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Jacob Zuma denied leave to appeal

Former president Jacob Zuma was excused from Wednesday's court proceedings. File image.
Former president Jacob Zuma was excused from Wednesday's court proceedings. File image.
Image: REUTERS/MIKE HUTCHINGS

Former president Jacob Zuma has been denied leave to appeal the dismissal of his “special plea” to remove lead prosecutor advocate Billy Downer from his corruption trial.

Pietermaritzburg high court judge Piet Koen on Wednesday ruled the trial must proceed, as agreed to by all parties, on April 11 this year.

Koen handed down a summary of his findings in which he dismissed all of Zuma’s eight “category of issues” he had raised in an attempt to persuade the judge to grant him leave to appeal to the Supreme Court of Appeal (SCA).

In dismissing every one of them, he described some as “factually incorrect, unfounded and opportunistic”. 

In an attempt by Zuma to belatedly seek a “special entry of an irregularity or illegality” in the trial, Koen said none had been identified with the required clarity.

“In as far as possible that they can be discerned, they are, with respect, frivolous, absurd and an abuse of the court process,” he said.

They are, with respect, frivolous, absurd and an abuse of the court process.
Judge Piet Koen on Jacob Zuma's legal claims

Zuma was previously excused from attending Wednesday’s proceedings.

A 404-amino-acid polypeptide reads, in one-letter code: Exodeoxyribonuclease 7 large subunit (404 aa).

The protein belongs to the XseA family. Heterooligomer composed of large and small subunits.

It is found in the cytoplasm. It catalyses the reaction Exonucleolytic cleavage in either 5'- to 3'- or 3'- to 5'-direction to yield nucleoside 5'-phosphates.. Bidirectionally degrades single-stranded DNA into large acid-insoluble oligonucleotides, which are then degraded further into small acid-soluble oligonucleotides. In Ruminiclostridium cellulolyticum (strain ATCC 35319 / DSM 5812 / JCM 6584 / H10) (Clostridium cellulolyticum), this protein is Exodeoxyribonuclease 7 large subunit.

Koen warned his legal representatives to ensure he was present on April 11 when the trial starts.

After pleading not guilty to charges of fraud, corruption and money-laundering relating to the multibillion-rand arms deal, Zuma entered the “special plea” in terms of the Criminal Procedure Act in which he challenged Downer’s “title to prosecute”, alleging he was biased. He accused Downer of misconduct and said he would not get a fair trial.

Koen ruled last year that in terms of settled case law, “title” only referred to a prosecutor's standing, authority and authorisation and did not, as proposed by Zuma’s lawyers, have a wider interpretation. It was this ruling Zuma wanted to take on appeal to the SCA.

However, Koen said he had no prospects of success and further litigation on the issue, before his standing trial and being either convicted or acquitted, would not be in the interests of justice.

“A speedy trial and finality in litigation remain vital constitutional imperatives. An appeal should not be entertained at this stage,” he said.

Zuma and his co-accused, French arms company Thales, have both pleaded not guilty to racketeering, corruption, money laundering and fraud charges relating to the arms deal.

Zuma is accused of receiving about R4m via his former financial adviser Schabir Shaik to assist Thales to secure defence contracts. Shaik was convicted in 2005 but was released on medical parole in 2009.

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